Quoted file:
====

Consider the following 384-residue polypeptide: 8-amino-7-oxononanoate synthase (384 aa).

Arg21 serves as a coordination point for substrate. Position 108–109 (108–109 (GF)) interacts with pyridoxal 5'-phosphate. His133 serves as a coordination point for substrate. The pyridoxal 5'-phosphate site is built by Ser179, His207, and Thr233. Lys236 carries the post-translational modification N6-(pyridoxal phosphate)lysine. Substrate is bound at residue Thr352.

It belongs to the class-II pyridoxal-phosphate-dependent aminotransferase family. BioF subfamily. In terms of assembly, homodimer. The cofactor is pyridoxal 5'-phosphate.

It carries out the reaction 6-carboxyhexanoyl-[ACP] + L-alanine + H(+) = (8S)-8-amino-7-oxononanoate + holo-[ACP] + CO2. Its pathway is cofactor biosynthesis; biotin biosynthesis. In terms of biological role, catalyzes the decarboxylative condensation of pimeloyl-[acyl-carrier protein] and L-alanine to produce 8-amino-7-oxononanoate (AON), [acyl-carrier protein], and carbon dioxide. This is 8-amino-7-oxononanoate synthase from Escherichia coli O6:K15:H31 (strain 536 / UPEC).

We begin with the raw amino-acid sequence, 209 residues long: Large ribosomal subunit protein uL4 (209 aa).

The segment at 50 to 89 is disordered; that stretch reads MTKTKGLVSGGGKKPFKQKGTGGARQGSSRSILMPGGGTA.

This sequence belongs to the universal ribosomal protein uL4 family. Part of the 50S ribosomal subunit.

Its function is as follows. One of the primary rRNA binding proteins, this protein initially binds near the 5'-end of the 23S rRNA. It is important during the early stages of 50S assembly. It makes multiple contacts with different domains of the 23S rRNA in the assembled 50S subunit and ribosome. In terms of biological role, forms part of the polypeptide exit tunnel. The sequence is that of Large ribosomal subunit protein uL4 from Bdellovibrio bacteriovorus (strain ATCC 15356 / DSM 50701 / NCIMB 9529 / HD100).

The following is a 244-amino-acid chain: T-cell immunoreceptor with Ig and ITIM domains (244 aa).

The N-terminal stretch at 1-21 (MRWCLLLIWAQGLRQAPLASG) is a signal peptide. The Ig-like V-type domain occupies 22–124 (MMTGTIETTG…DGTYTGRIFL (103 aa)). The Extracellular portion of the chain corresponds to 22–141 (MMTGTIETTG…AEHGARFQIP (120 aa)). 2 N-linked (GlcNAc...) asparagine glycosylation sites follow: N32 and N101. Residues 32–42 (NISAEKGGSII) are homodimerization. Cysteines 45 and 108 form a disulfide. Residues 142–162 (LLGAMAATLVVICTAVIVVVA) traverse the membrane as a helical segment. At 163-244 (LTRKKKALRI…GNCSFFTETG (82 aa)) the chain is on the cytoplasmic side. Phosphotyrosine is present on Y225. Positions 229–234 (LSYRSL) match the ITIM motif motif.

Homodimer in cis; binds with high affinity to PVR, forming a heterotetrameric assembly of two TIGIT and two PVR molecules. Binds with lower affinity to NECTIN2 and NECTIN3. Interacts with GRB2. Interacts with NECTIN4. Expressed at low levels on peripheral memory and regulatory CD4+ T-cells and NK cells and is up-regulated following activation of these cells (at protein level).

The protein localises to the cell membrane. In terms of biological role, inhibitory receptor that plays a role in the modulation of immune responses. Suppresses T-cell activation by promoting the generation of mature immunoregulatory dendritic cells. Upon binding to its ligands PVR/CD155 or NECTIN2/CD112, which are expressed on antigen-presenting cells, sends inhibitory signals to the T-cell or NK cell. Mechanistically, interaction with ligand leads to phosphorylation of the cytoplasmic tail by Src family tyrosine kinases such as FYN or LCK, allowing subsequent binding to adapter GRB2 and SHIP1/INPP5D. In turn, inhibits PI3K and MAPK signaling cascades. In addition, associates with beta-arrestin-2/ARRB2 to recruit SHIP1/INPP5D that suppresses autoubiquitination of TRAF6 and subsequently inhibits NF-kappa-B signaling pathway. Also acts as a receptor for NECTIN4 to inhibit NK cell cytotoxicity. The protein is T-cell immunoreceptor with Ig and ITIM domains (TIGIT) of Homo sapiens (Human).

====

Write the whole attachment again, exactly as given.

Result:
Consider the following 384-residue polypeptide: 8-amino-7-oxononanoate synthase (384 aa).

Arg21 serves as a coordination point for substrate. Position 108–109 (108–109 (GF)) interacts with pyridoxal 5'-phosphate. His133 serves as a coordination point for substrate. The pyridoxal 5'-phosphate site is built by Ser179, His207, and Thr233. Lys236 carries the post-translational modification N6-(pyridoxal phosphate)lysine. Substrate is bound at residue Thr352.

It belongs to the class-II pyridoxal-phosphate-dependent aminotransferase family. BioF subfamily. In terms of assembly, homodimer. The cofactor is pyridoxal 5'-phosphate.

It carries out the reaction 6-carboxyhexanoyl-[ACP] + L-alanine + H(+) = (8S)-8-amino-7-oxononanoate + holo-[ACP] + CO2. Its pathway is cofactor biosynthesis; biotin biosynthesis. In terms of biological role, catalyzes the decarboxylative condensation of pimeloyl-[acyl-carrier protein] and L-alanine to produce 8-amino-7-oxononanoate (AON), [acyl-carrier protein], and carbon dioxide. This is 8-amino-7-oxononanoate synthase from Escherichia coli O6:K15:H31 (strain 536 / UPEC).

We begin with the raw amino-acid sequence, 209 residues long: Large ribosomal subunit protein uL4 (209 aa).

The segment at 50 to 89 is disordered; that stretch reads MTKTKGLVSGGGKKPFKQKGTGGARQGSSRSILMPGGGTA.

This sequence belongs to the universal ribosomal protein uL4 family. Part of the 50S ribosomal subunit.

Its function is as follows. One of the primary rRNA binding proteins, this protein initially binds near the 5'-end of the 23S rRNA. It is important during the early stages of 50S assembly. It makes multiple contacts with different domains of the 23S rRNA in the assembled 50S subunit and ribosome. In terms of biological role, forms part of the polypeptide exit tunnel. The sequence is that of Large ribosomal subunit protein uL4 from Bdellovibrio bacteriovorus (strain ATCC 15356 / DSM 50701 / NCIMB 9529 / HD100).

The following is a 244-amino-acid chain: T-cell immunoreceptor with Ig and ITIM domains (244 aa).

The N-terminal stretch at 1-21 (MRWCLLLIWAQGLRQAPLASG) is a signal peptide. The Ig-like V-type domain occupies 22–124 (MMTGTIETTG…DGTYTGRIFL (103 aa)). The Extracellular portion of the chain corresponds to 22–141 (MMTGTIETTG…AEHGARFQIP (120 aa)). 2 N-linked (GlcNAc...) asparagine glycosylation sites follow: N32 and N101. Residues 32–42 (NISAEKGGSII) are homodimerization. Cysteines 45 and 108 form a disulfide. Residues 142–162 (LLGAMAATLVVICTAVIVVVA) traverse the membrane as a helical segment. At 163-244 (LTRKKKALRI…GNCSFFTETG (82 aa)) the chain is on the cytoplasmic side. Phosphotyrosine is present on Y225. Positions 229–234 (LSYRSL) match the ITIM motif motif.

Homodimer in cis; binds with high affinity to PVR, forming a heterotetrameric assembly of two TIGIT and two PVR molecules. Binds with lower affinity to NECTIN2 and NECTIN3. Interacts with GRB2. Interacts with NECTIN4. Expressed at low levels on peripheral memory and regulatory CD4+ T-cells and NK cells and is up-regulated following activation of these cells (at protein level).

The protein localises to the cell membrane. In terms of biological role, inhibitory receptor that plays a role in the modulation of immune responses. Suppresses T-cell activation by promoting the generation of mature immunoregulatory dendritic cells. Upon binding to its ligands PVR/CD155 or NECTIN2/CD112, which are expressed on antigen-presenting cells, sends inhibitory signals to the T-cell or NK cell. Mechanistically, interaction with ligand leads to phosphorylation of the cytoplasmic tail by Src family tyrosine kinases such as FYN or LCK, allowing subsequent binding to adapter GRB2 and SHIP1/INPP5D. In turn, inhibits PI3K and MAPK signaling cascades. In addition, associates with beta-arrestin-2/ARRB2 to recruit SHIP1/INPP5D that suppresses autoubiquitination of TRAF6 and subsequently inhibits NF-kappa-B signaling pathway. Also acts as a receptor for NECTIN4 to inhibit NK cell cytotoxicity. The protein is T-cell immunoreceptor with Ig and ITIM domains (TIGIT) of Homo sapiens (Human).